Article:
F3 v. the GP

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Sir,
The 1971 Woolmark British Grand Prix has come and gone, providing Jackie Stewart with yet another runaway win. He left the rest of the field behind and romped home, giving a superb display of fast driving. Yet to me the whole thing was rather an anti-climax.

The motoring press had, quite rightly, built up this race to be the showdown of the season between the V12s and V8s, and on paper any one of half a dozen drivers stood an excellent chance of victory. The vast crowd that arrived at Silverstone were all, no doubt, anticipating a really great race….

The day got off to a tremendous start with the 30-lap Formula Three race. With valuable Shell Super Oil/Motor Sport points at stake all the top F3 boys were present, and we were treated to a first-class motor-race. The lead changed at least once in any one lap and at the end of a breath-taking race, any one of four drivers might have won. They were followed home by the next bunch which comprised of seven cars all fighting for fifth place.

Couple this with a low retirement rate and you have success. Tremendous stuff; the sort of thing that makes people come back again.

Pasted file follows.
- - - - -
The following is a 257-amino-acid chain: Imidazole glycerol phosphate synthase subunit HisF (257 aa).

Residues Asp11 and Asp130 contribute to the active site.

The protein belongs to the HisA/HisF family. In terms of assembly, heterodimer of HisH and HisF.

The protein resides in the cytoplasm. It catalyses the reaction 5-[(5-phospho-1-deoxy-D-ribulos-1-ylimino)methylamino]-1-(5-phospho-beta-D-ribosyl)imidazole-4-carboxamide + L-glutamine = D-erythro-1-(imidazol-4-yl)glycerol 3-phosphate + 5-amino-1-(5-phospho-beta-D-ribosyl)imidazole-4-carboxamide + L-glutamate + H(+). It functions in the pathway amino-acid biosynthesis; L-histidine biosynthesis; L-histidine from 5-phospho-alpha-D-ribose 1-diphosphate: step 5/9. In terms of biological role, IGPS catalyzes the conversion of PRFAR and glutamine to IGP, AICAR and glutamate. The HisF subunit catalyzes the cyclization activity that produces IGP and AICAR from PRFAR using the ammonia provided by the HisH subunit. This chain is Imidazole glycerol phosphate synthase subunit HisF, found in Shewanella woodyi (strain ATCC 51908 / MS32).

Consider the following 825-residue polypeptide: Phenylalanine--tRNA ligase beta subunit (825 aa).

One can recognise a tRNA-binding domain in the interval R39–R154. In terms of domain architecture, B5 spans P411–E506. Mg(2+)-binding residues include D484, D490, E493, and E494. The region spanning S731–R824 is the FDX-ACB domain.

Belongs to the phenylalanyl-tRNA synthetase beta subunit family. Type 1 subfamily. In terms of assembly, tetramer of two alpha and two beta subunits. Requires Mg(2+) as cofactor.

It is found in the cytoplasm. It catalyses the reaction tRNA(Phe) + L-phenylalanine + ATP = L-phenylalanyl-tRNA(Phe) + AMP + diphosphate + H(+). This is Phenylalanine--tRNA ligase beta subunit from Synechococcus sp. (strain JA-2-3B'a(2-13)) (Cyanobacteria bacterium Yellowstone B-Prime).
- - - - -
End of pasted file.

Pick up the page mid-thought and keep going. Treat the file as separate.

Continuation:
Then we came to the main event of the day. By the end of the second lap three cars were already out, and as if it were doomed, the race never really recovered from this disastrous start.

The Ferrari challenge never materialised and eventually both Ferraris retired. The BRM challenge unfortunately faded after a good start, while McLaren, Matra and Surtees were never really in the hunt. The last scrap was the Peterson/Fittipaldi/Schenken battle which unfortunately faded as the race progressed and finally died completely when Schenken had to retire. (He must rate highly as motor racing’s Mr. Unlucky 1971 if some of his recent F1 and F2 results are anything to go by.) At the end of 68 laps most people must have been quite glad that the chequered flag was hung out to terminate what had turned into a high-speed procession.

The patriotic crowd were obviously delighted that Stewart had won the home Grand Prix; but to the enthusiast the race seemed to lack a certain keenness, hence, in my mind, the anti-climax. It might not be a bad idea to run the next Grand Prix to be held at Silverstone over 30 laps; we might find more cars will be able to last the pace. And while we are about it, put the Formula Three race on as the main event, run over 68 laps. At least we would be assured of a far more competitive race and I would think with fewer casualties into the bargain.

D. M. Churchouse.
Poole.